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Cognitive Functions Linked to Rare Coding Variants in Sequencing Study

NEW YORK – An international team led by investigators at Biogen has linked several cognitive functional traits to rare protein-coding variants overall, and to rare variants falling in a set of genes that overlaps with those found in prior common variant analyses.

"Our study introduces the relevance of rare coding variants for cognitive function and unveils high-impact monogenic contributions to how cognitive function is distributed in the normal adult population," senior and co-corresponding author Heiko Runz, a research and development investigator at Biogen, and his colleagues wrote in Nature Genetics on Thursday.

Using exome sequencing and genome-wide genotyping profiles, the researchers searched for rare protein-coding variants linked to adult cognitive function in 485,930 individuals, including 454,787 UK Biobank participants.

Along with an overrepresentation of rare coding variants in genes previously implicated in cognitive function through common variant analyses, the team's results highlighted eight genes that appeared to influence cognitive features ranging from reaction time or verbal-numerical reasoning to educational attainment.

"[O]ur results provide a starting point toward expanding our knowledge on how rare genetic variants impact cognitive function at the population level," the authors reported, "and support a convergence of rare and common genetic variations that jointly contribute to the spectrum of cognitive traits and diseases."

With the help of a gene-based protein-truncating variant analysis focused on 321,843 UK Biobank participants of European ancestry, the team highlighted genes associated with one or more phenotypes of interest. The RC3H2 and CACNA1A genes were linked to verbal-numerical reasoning, for example, and the ANKRD12 gene showed ties to both verbal-numerical reasoning and educational attainment.

On the other hand, the researchers saw an apparent relationship between four genes — ADGRB2, GIGYF1, SLC8A1, and BCAS3 — and educational attainment alone, and flagged relationships between KDM5B and all three cognitive features analyzed. Five more genes showed more tenuous ties to the cognitive phenotypes considered in the European ancestry-focused analyses.

In their replication analyses, meanwhile, the researchers used data on thousands more individuals of European ancestry to show that high rates of rare protein-truncating variants in the eight genes identified tended to correspond to lower educational attainment or academic performance, and higher rates of developmental disorders.

For example, they reported, heterozygous protein-truncating variants in KDM5B appeared to coincide with roughly 1.5 years less schooling, on average, compared to education patterns reported in individuals without protein-truncating variants in the gene.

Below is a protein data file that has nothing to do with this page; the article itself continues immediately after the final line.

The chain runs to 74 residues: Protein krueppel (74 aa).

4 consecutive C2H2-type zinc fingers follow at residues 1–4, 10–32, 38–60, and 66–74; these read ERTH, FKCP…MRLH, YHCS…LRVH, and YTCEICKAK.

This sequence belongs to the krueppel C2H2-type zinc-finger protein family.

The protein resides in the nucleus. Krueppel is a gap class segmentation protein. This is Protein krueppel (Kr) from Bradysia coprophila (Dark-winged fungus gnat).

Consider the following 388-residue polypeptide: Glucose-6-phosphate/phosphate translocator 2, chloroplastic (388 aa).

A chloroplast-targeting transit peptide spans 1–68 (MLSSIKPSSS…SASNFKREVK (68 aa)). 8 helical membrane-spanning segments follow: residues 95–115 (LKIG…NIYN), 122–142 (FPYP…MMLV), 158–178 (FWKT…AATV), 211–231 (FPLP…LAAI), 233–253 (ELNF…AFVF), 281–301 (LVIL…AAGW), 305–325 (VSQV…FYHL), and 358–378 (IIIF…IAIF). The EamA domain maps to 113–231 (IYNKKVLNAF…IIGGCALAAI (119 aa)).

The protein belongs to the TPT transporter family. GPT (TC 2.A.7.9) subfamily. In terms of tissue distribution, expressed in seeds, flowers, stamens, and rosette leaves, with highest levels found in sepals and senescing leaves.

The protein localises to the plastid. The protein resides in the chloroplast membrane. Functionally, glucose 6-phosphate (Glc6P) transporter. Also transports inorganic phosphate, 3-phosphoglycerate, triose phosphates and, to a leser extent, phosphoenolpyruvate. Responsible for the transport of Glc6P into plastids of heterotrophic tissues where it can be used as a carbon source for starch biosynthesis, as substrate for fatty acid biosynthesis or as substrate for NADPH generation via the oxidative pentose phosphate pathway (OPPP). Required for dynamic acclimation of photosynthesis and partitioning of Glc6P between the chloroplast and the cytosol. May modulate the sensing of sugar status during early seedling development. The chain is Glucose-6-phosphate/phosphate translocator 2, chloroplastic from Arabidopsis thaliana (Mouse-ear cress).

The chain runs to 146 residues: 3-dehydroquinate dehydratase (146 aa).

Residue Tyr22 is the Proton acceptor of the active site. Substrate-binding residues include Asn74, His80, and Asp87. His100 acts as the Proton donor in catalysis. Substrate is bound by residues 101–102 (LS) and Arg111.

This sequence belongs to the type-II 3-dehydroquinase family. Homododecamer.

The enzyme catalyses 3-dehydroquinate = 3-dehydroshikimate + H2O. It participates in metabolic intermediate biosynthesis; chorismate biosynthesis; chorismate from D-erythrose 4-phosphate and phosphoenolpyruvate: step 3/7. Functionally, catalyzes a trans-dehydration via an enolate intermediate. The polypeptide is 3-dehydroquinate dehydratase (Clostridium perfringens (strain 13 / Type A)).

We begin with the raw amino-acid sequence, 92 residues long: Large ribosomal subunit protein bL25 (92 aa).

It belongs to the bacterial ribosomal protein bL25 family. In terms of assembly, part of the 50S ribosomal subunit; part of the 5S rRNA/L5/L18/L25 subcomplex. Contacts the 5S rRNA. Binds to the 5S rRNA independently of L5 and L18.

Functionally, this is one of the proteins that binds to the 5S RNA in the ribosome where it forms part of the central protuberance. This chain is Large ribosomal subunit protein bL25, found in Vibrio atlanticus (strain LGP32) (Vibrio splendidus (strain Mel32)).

While education levels for study participants with or without such variants remained higher than the general population average, the results suggested that the rare variant-focused approach can unearth genetic contributors with relatively strong effects, the authors explained. In contrast, a large, education-focused GWAS led to alleles associated with median schooling differences of 1.4 weeks apiece.

When the investigators turned to mouse models to dig into the cognitive contributions of the KDM5B gene, meanwhile, their behavior, morphologic, and brain gene expression analyses pointed to a potential KDM5B gene dosage effect on the traits tested.

The team noted that the current study was underpowered to identify significant cognitive function associations in UK Biobank participants of South Asian or African ancestry, and called for larger studies involving individuals from other populations and ancestral backgrounds in the future.

Though the work is aimed at complementing prior common variant studies of cognitive function, the authors noted that such research has raised concerns around potentially confounding factors that can influence the traits being measured, including geography, culture, the environment, income, and more. They also emphasized the probabilistic nature of these and other genetic findings, and cautioned against deterministic interpretations or inappropriate applications of the results.

"Future studies are needed to better understand the biological basis of how the genes and variants reported in this study impact cognitive function and related diseases," the authors wrote, cautioning that "our findings do not imply direct applications in clinical practice, such as for prenatal genetic screening."